C. 3) L. 4-1205) Course Number: MA59800 Credits: 3 Time: 9:00am-10:45am Description algebras are a classical object. including Galerkin approximation and semigroup methods. Gariepy. Deligne and more recently Francis Brown. Topics to be covered are Lp theory for solutions of elliptic equations. Studies in Advanced Mathematics. and the Calderon-Zygmund theory. Prerequisites: Readers require only basic measure theory (as in MA544 or equivalent). Gilbarg and N. More recently they have started to play an increasing role in physics and number theory. examples and main theorems. 2nd edition .Minimal surfaces and functions of bounded variation.purdue. by Enrico Giusti. Applications to nonlinear problems. by L. Evans. Finally we aim to consider their role in number Partial Differential Equations. through the work of ConnesMoscovici and their role in motivic theory as explained by Goncharov. Evans and R. 2nd edition 2) G. but they appear naturally as functions on a group. Elliptic Partial Differential Equations of Second Order. Introduction to evolution problems for parabolic and hyperbolic equations. Measure theory and fine properties of functions. By definition they are algebraic objects. including Moser?s estimates. S. CRC Monographs in Mathematics (80). HOPF ALGEBRAS IN TOPOLOGY. Trudinger. Lieberman. M. 1992. 4-1932) Course Number: MA 64300 CRN: Credits: 3 Time: 1:30pm-2:45pm Description Continuation of MA 64200. References: 1) D. Boston. 1984. Ralph Kaufmann (rkaufman@math. We will start with the basic algebraic definitions.C. Second Order Parabolic Differential Equations. Aleksandrov maximum principle. GEOMETRY AND PHYSICS Instructor: Prof. After this we will move to the topological/geometric side and consider how these structures arise in these contexts. which underlie many constructions in mathematics. METHODS OF PARTIAL DIFFERENTIAL EQUATIONS II Instructor: Prof. Arshak Petrosyan (arshak@purdue. The next topic of study will be their occurrence in analysis and mathematical physics through the work of Connes and Kreimer.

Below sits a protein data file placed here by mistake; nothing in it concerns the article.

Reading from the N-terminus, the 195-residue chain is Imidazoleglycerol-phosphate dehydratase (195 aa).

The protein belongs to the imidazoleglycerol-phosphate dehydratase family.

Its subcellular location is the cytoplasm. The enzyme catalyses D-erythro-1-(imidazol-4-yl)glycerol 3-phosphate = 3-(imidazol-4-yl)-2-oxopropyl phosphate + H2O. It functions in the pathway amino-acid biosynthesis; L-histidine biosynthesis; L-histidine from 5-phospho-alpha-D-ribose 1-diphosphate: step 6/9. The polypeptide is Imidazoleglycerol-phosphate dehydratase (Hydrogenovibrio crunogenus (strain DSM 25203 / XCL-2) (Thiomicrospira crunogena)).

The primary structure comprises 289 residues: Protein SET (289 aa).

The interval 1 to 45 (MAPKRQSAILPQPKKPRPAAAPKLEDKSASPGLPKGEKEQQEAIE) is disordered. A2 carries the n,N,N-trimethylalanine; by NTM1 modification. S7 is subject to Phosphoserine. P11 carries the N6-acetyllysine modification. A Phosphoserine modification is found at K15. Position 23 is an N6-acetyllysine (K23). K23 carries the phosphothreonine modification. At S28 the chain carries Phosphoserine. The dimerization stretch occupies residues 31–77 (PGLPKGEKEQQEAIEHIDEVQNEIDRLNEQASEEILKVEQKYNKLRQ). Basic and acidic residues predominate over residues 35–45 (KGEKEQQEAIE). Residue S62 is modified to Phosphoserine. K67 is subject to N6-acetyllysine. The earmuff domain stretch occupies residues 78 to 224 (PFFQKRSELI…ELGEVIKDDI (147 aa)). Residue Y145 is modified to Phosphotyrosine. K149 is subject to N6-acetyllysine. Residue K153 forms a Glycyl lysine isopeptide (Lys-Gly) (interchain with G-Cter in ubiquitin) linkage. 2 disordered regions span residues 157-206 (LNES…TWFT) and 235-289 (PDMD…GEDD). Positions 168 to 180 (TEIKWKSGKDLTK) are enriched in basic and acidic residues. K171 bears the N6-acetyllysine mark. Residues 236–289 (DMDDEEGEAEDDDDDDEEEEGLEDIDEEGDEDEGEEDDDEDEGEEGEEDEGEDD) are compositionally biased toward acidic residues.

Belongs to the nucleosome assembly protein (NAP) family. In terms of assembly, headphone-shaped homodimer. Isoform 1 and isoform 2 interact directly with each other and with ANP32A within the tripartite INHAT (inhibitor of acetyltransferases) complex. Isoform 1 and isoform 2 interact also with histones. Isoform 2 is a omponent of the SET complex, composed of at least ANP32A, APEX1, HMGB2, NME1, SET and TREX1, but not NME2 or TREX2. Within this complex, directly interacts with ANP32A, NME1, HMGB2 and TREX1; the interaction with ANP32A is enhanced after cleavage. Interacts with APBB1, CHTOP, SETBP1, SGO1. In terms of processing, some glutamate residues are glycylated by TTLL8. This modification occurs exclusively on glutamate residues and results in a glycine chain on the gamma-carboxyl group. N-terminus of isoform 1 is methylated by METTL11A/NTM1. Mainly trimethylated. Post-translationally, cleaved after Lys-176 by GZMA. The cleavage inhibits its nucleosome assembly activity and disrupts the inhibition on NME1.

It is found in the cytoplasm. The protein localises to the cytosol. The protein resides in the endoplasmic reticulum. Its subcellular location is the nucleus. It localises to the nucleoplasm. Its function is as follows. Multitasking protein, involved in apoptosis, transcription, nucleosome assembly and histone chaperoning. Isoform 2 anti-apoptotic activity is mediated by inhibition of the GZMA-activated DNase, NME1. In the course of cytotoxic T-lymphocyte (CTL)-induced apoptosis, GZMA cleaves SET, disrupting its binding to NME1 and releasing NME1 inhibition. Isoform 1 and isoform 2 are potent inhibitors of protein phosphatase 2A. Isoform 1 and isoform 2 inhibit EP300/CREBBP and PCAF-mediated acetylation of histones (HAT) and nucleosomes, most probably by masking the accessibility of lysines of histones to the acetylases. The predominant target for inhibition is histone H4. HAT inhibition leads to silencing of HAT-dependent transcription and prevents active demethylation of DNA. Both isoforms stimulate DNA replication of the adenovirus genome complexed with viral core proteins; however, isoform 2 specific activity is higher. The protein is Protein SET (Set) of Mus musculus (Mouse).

In turn. The only prerequisites are familiarity with the Lebesgue integral and the first properties of Lp spaces. This was a long-standing open problem. economics.CALCULUS OF VARIATIONS Instructor: Prof. Besides its links with other branches of mathematics (such as geometry. . Description: The calculus of variations is one of the classical subjects in mathematics. and differential equations). The course will follow the path outlined above. The central idea is to consider F as a real-valued mapping on the manifold of functions taking on ∂Ω given boundary values. but it is substantially more general. as well as a basic knowledge of Sobolev spaces. since it includes solutions of linear and nonlinear elliptic equations and systems. Ω) = F (x. until the way to its solution (in a non-direct fashion. which lead to the theory of free boundary problems. A first step towards the use of direct methods in the regularity issue came from a 1982 paper by Giaquinta and Giusti. and biology. the solution of the existence problem in the Sobolev class opens up a series of questions about the regularity of the minimizers. optimal control theory. and it will combine the classical approach to the subject with its latest developments. In particular. we will analyze some beautiful examples. Du) dx. rather than resorting to its Euler equation. who proved the H¨older continuity of quasi-minima. One of the main issues in this approach is to identify the Sobolev spaces as the proper function spaces for compactness results to hold. that is functions u for which F(u. which consist in proving the existence of the minimum of F The notion of quasi-minima reduces of course to the one of minimum when Q = 1. Donatella Danielli (dgarofal@purdue. 4-1920) Course Number: MA 64400 Credits: 3 Time: MWF 9:30am-10:30am Prerequisite: The course will be essentially self-contained. u. engineering. K) for every φ with compact support K ⊂ Ω. Ω In this course we will focus on the so-called direct methods. such as the obstacle problem. it is widely used in physics. K) ≤ QF(u + φ. since it involves the Euler equation) was opened by the celebrated De Giorgi-Nash-Moser result concerning the H¨older continuity of solutions to uniformly elliptic PDEs in divergence form with bounded and measurable coefficients. and applying to it a generalization of Weierstrass? theorem on the existence of the minimum of a continuous function. The essence of the calculus of variations is to identify necessary and sufficient conditions that guarantee the existence of minimizers for integral functionals of the type Z F(u.